• Reviewing security architecture and design.
              • Hiring the right type of security experts.
              • Documenting and practicing robust security procedures and processes.
              • Performing regular telemetry to fine-tune your environment.

              Sandboxes and SIEMs

              In a review of findings from our Incident Response engagements over the course of 2017 and early 2018, we found that basics like two-factor authentication, complex password use, sandbox technology and a formal incident response plan were often not in place. When it comes to sandboxing, there are still many businesses that lack a way to scrutinize email. Even if sandbox technology were to decrease just 50 percent of malicious intent from ever entering your environment, that would have big ramifications for your overall security program.

              Conversely, the implementation of a SIEM may not offer an immediate way to identify attack vectors or make sense of threats. Even though they are powerful tools, a SIEM is still only a tool kit. A SIEM requires extremely knowledgeable security experts to optimize it specifically for your environment, and keep it operating effectively. That's where the list of security basics above comes in handy.

              Managing the SIEM is only one piece of the puzzle. You also need the environmental awareness—the external and internal perspective—to better manage security processes, formulate use cases, and generate responses that will flow through the SIEM. With the right security experts, you can build and maintain use cases and apply correlation rules that are specific to your unique business environment. Practicing the basics should generate more valuable insights from a SIEM and improve the discovery to response timeline.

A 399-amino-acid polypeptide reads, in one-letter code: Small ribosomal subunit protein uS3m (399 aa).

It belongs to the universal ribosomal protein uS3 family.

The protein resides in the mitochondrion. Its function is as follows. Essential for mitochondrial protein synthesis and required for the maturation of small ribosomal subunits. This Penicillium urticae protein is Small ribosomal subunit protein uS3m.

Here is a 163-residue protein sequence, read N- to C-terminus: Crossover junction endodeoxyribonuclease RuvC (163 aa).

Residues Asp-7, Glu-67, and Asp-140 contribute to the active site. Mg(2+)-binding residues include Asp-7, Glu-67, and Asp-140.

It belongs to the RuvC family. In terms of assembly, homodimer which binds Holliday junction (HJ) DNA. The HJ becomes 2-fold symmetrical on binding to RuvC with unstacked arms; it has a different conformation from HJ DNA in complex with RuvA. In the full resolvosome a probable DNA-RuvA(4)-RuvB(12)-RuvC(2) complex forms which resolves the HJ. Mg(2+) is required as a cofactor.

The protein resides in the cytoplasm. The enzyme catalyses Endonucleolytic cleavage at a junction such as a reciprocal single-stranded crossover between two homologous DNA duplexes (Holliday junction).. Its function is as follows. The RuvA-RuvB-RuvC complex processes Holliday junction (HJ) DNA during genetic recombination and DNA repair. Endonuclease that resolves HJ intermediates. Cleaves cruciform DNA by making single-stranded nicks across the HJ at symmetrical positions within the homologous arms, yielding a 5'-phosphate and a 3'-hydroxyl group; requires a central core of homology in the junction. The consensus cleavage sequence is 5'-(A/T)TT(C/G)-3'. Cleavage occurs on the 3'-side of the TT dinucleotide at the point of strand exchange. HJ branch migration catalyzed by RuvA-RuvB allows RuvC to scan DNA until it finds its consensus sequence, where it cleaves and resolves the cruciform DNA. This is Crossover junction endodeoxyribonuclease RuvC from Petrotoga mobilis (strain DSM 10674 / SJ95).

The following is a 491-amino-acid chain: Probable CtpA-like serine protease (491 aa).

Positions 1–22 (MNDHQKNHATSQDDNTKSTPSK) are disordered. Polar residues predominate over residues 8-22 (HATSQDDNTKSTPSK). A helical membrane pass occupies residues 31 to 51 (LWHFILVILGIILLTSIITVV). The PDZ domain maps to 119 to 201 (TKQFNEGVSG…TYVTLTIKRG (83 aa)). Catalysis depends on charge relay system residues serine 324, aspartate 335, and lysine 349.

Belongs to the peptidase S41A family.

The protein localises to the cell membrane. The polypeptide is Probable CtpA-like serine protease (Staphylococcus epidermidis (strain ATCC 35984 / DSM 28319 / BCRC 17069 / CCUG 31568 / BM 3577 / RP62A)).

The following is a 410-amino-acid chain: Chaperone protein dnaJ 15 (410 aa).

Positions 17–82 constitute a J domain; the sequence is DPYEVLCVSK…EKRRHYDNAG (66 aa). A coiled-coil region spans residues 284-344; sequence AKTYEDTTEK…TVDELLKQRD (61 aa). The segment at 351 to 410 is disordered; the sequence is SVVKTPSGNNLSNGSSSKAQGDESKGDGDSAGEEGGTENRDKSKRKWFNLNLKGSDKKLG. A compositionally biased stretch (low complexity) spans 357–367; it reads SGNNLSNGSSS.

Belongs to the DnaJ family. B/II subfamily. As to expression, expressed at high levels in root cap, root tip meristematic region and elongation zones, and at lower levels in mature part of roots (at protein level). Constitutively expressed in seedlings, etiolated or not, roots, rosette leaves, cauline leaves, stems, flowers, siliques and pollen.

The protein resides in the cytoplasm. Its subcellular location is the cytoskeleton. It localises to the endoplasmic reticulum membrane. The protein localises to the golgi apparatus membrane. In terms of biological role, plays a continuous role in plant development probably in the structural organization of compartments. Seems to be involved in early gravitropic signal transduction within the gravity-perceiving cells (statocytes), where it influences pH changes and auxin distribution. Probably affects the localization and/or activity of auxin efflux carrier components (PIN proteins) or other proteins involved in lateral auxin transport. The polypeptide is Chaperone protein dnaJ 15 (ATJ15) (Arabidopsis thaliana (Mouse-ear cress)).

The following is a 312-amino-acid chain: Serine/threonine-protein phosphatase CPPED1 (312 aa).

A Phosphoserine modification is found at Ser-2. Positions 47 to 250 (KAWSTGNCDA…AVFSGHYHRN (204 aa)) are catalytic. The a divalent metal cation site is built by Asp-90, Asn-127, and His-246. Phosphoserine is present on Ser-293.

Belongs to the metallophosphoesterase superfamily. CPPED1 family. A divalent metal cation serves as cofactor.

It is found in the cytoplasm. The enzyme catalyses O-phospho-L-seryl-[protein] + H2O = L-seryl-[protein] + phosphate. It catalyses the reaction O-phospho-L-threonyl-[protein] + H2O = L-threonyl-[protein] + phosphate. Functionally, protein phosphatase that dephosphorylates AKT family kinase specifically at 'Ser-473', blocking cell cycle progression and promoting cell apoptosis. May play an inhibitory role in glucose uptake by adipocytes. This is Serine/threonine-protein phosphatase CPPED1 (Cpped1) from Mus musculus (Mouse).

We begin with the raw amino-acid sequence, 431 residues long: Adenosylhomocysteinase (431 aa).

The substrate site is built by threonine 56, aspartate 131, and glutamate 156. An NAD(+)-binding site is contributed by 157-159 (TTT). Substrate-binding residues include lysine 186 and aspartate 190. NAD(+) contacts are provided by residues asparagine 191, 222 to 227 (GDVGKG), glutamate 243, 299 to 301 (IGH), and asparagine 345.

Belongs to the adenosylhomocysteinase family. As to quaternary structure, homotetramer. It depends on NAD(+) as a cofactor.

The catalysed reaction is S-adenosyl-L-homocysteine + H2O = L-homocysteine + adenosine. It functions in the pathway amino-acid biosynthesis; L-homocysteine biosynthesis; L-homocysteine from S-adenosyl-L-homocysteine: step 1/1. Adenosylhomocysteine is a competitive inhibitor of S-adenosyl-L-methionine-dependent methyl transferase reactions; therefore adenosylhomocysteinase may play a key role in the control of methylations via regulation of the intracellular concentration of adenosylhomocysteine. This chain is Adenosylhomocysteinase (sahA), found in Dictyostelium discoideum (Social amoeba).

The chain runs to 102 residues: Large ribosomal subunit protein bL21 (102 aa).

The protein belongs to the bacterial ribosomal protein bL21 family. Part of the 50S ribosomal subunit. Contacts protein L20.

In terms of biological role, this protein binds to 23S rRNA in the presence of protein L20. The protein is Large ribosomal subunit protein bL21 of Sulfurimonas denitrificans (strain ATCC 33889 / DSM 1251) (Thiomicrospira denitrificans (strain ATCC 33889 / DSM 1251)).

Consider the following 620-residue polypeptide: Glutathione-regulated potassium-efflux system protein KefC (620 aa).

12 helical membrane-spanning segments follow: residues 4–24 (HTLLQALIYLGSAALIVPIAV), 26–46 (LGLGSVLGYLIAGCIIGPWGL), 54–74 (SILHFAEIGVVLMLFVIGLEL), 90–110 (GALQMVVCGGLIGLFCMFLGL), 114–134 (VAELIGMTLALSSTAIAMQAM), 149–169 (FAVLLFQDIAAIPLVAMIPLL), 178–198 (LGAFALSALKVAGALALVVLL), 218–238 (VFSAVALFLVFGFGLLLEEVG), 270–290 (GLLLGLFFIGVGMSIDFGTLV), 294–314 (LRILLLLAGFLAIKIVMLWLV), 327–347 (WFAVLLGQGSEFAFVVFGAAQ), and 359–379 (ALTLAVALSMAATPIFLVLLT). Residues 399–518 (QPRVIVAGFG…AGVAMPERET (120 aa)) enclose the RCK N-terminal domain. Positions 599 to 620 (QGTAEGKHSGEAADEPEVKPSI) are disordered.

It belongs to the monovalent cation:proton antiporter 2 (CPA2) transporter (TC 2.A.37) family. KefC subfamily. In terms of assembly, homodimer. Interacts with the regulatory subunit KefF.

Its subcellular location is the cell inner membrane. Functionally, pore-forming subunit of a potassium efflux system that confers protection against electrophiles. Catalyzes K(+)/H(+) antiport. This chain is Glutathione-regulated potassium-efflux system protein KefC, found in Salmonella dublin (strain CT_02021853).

The Basics Don't Have to be Difficult

              If getting the basics of security was easy, would we still see so many successful commoditized attacks? It's an interesting question. With commoditized threats, if you're vulnerable, you will get hit, and if you're not, you won't. It sounds pretty simple, right?

              In today's landscape, protecting a network is impossible. But defending one is absolutely within reach. The primary question is how quickly can we detect and identify the threats inside our network, and how soon can we eradicate them and prevent the same compromise from occurring again.

              We assert that a fully functioning security operations center should address three major components:

              1. The adversaries' perspective of the network.
              2. The internal understanding of the environment, including network operations and security architecture.
              3. The business context around the environment—the uniqueness that affects architecture, procedures and incident response components.

              Perhaps by tackling these basic questions, we can break down a massive array of threats against our networks into manageable, incremental and meaningful improvement.


              *Included data comes from Secureworks® data based on SOC operations and Incident Response engagements